He flung the purse at Hetha with as much force as he could muster. The leather clad metal thumped into Hetha’s face with a satisfying crunch and Soren could not help but smile. Hetha let out a screech of pain as his cronies raced past him, blocking off any chance of escape as Soren had expected they would. One of them swung at him, but he ducked underneath and rolled forward as he dropped. He knocked into the legs of another boy, tripping him with the unexpected move. Hetha had regained his senses by now, and squinting the tears from his eyes he rewarded Soren’s little flourish with a hard kick in the stomach. Soren managed to squirm away from the blow just enough to reduce the impact, but it still knocked the air from his lungs.
Struggling to his feet, he stumbled on, trying to suck in some air and inch ever closer to the open end of the alley. A kick to the backside knocked him flat on his face, but he quickly rolled out of the way of another kick from the fourth attacker. Scrabbling in the rubbish in which he found himself, his hand closed on something solid. He rolled onto his back, pulling a lump of wood with him. A boot closed in on his face, but a hard crack across the shin with the piece of wood diverted the kick and gave Soren enough time to roll back to his feet. He was still a little dazed; he must have hit his head harder than he had thought when he fell.
Hetha came towards him, his face caked in blood. The purse must have broken his nose and the thought made Soren smile. Without thinking he lashed out at Hetha with the stick. Hetha’s cronies paused for thought, surprised by Soren’s sudden aggression and the vicious blow that their leader had received. Soren was surprised also. He had intended to give Hetha a stinging crack to the head with the stick, but not to hit him nearly as hard as it seemed that he had. Hetha let out a whimpering gasp as he fell to his knees. His eyes glazed over as he slumped the rest of the way to the ground, revealing a dent on the side of his head and a clump of hair matted with blood.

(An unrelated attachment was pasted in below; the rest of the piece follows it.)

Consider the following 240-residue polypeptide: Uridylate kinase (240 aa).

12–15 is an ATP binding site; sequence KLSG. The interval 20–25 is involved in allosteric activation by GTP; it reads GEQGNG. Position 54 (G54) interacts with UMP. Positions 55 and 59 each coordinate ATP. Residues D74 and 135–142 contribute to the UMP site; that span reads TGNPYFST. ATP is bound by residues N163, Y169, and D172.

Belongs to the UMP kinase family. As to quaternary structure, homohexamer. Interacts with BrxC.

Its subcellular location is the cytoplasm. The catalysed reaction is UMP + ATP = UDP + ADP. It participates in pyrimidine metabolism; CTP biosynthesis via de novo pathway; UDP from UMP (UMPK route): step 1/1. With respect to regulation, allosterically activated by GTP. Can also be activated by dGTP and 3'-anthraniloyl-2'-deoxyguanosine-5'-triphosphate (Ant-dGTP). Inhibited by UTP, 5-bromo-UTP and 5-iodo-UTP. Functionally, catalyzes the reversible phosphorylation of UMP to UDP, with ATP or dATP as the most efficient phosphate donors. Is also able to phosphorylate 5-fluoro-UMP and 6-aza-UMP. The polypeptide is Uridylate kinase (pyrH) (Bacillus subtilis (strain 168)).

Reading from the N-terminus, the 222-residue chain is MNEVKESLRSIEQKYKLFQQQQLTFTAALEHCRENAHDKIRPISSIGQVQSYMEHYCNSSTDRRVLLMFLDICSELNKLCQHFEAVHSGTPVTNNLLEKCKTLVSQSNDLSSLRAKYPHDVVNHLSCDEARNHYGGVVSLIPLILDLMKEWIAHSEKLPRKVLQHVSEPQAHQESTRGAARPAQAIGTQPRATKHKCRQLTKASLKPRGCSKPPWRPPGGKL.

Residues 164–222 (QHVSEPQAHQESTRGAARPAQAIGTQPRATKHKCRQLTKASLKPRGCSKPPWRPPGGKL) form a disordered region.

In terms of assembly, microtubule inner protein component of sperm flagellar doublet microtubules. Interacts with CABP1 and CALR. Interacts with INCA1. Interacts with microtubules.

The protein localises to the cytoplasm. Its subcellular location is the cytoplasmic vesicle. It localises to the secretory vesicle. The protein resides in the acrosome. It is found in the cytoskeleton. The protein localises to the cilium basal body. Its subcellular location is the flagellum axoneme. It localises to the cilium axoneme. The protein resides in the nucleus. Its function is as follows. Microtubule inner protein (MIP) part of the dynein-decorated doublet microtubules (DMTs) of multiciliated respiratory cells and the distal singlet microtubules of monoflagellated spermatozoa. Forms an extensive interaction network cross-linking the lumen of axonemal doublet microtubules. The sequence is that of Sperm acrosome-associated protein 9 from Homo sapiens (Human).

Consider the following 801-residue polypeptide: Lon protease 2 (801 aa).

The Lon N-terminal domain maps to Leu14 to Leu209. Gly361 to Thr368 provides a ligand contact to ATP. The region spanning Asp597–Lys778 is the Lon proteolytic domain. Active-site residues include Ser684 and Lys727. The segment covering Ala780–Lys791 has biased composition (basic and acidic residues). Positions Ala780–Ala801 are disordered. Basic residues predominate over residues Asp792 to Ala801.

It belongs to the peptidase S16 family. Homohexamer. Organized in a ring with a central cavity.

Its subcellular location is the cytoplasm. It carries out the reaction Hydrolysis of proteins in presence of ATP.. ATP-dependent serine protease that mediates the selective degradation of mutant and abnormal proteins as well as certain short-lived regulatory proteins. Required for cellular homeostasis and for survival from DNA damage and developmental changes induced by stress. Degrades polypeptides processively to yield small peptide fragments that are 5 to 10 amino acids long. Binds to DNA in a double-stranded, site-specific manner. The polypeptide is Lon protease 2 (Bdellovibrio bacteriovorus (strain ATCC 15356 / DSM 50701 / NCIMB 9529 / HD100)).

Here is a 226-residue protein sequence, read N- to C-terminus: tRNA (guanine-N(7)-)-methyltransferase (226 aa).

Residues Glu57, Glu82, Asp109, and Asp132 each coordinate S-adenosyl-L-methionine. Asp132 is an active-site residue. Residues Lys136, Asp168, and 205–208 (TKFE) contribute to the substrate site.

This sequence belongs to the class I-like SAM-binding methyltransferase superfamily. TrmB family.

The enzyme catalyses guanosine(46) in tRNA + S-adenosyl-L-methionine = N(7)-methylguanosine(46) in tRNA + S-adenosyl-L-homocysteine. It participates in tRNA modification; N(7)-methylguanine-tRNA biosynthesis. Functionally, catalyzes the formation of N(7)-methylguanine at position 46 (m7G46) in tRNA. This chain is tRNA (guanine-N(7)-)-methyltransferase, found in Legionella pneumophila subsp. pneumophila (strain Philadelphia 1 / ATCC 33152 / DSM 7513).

Had he killed him? Soren’s surprise was genuine, but it didn’t matter. He couldn’t care less whether Hetha lived or died; he had beaten Soren too many times for him to have any concerns for his safety, but if he hoped to escape unharmed himself, he would have to capitalise on the situation.
He turned his fearsome gaze on the others. He wanted to make it clear that same fate awaited them if they tried to avenge Hetha. ‘Come any closer and I’ll fucking kill you too!’
One of the Hetha’s gang shouted to run, and they all did, leaving Soren alone in the alleyway with his freshly stolen purse and Hetha’s even fresher corpse. He looked at the bloodied face but felt no remorse. Fate had discerned against Hetha that day and had favoured Soren, but perhaps tomorrow it would not.